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Supposedly vs. Supposably


[suh-pres] /səˈprɛs/
verb (used with object)
to put an end to the activities of (a person, body of persons, etc.):
to suppress the Communist and certain left-leaning parties.
to do away with by or as by authority; abolish; stop (a practice, custom, etc.).
to keep in or repress (a feeling, smile, groan, etc.).
to withhold from disclosure or publication (truth, evidence, a book, names, etc.).
to stop or arrest (a flow, hemorrhage, cough, etc.).
to vanquish or subdue (a revolt, rebellion, etc.); quell; crush.
Electricity. to reduce or eliminate (an irregular or undesired oscillation or frequency) in a circuit.
Origin of suppress
late Middle English
1375-1425; late Middle English suppressen < Latin suppressus (past participle of supprimere to press down), equivalent to sup- sup- + pressus (see press1)
Related forms
[suh-prest-lee, -pres-id-] /səˈprɛst li, -ˈprɛs ɪd-/ (Show IPA),
suppressible, adjective
suppressive, adjective
suppressively, adverb
suppressor, suppresser, noun
nonsuppressed, adjective
nonsuppressive, adjective
nonsuppressively, adverb
nonsuppressiveness, noun
presuppress, verb (used with object)
quasi-suppressed, adjective
resuppress, verb (used with object)
self-suppressing, adjective
self-suppressive, adjective
unsuppressed, adjective
unsuppressible, adjective
unsuppressive, adjective
well-suppressed, adjective Unabridged
Based on the Random House Dictionary, © Random House, Inc. 2015.
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Examples from the Web for suppressed
Contemporary Examples
Historical Examples
  • "Feels a bit grumpy, I fancy," thought Noel, with a suppressed grin.

    Mollie's Prince Rosa Nouchette Carey
  • A suppressed exhilaration rose-tinted every projected scheme.

    Thoroughbreds W. A. Fraser
  • If he might have worked his will, he would also have suppressed English learning and literature.

    The Ifs of History Joseph Edgar Chamberlin
  • "I shall not read you this," she said finally in a strangled, suppressed voice.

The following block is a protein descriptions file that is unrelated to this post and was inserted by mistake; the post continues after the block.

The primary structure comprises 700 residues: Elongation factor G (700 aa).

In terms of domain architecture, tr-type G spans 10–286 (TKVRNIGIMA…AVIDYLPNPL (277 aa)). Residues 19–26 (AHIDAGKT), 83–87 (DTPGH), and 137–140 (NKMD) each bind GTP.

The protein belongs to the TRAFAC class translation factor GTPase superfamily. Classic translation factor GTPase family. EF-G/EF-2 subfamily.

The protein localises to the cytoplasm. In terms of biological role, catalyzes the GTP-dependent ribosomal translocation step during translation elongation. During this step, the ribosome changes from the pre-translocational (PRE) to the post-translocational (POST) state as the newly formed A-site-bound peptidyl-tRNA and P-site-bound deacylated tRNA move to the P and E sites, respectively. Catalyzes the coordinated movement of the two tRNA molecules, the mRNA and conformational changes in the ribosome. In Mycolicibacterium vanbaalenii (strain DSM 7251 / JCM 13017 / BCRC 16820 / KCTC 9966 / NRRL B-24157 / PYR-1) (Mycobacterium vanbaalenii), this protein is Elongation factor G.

The Leopard Woman Stewart Edward White
  • The mass was suppressed, images destroyed, and monasteries pulled down.

British Dictionary definitions for suppressed


verb (transitive)
to put an end to; prohibit
to hold in check; restrain: I was obliged to suppress a smile
to withhold from circulation or publication: to suppress seditious pamphlets
to stop the activities of; crush: to suppress a rebellion
  1. to reduce or eliminate (unwanted oscillations) in a circuit
  2. to eliminate (a particular frequency or group of frequencies) in a signal
  1. to resist consciously (an idea or a desire entering one's mind)
  2. to exercise self-control by preventing the expression of (certain desires) Compare repress (sense 3)
Derived Forms
suppresser, noun
suppressible, adjective
Word Origin
C14: from Latin suppressus held down, from supprimere to restrain, from sub- down + premere to press
Collins English Dictionary - Complete & Unabridged 2012 Digital Edition
© William Collins Sons & Co. Ltd. 1979, 1986 © HarperCollins
Publishers 1998, 2000, 2003, 2005, 2006, 2007, 2009, 2012
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Word Origin and History for suppressed



late 14c., "to put down by force or authority," from Latin suppressus, past participle of supprimere "press down, stop, check, stifle," from sub "down, under" (see sub-) + premere "push against" (see press (v.1)). Sense of "prevent or prohibit the circulation of" is from 1550s. Related: Suppressed; suppressing.

Online Etymology Dictionary, © 2010 Douglas Harper
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suppressed in Medicine

suppress sup·press (sə-prěs')
v. sup·pressed, sup·press·ing, sup·press·es

  1. To curtail or inhibit the activity of something, such as the immune system.

  2. To deliberately exclude unacceptable desires or thoughts from the mind.

  3. To reduce the incidence or severity of a condition or symptom, such as a hemorrhage.

The American Heritage® Stedman's Medical Dictionary
Copyright © 2002, 2001, 1995 by Houghton Mifflin Company. Published by Houghton Mifflin Company.
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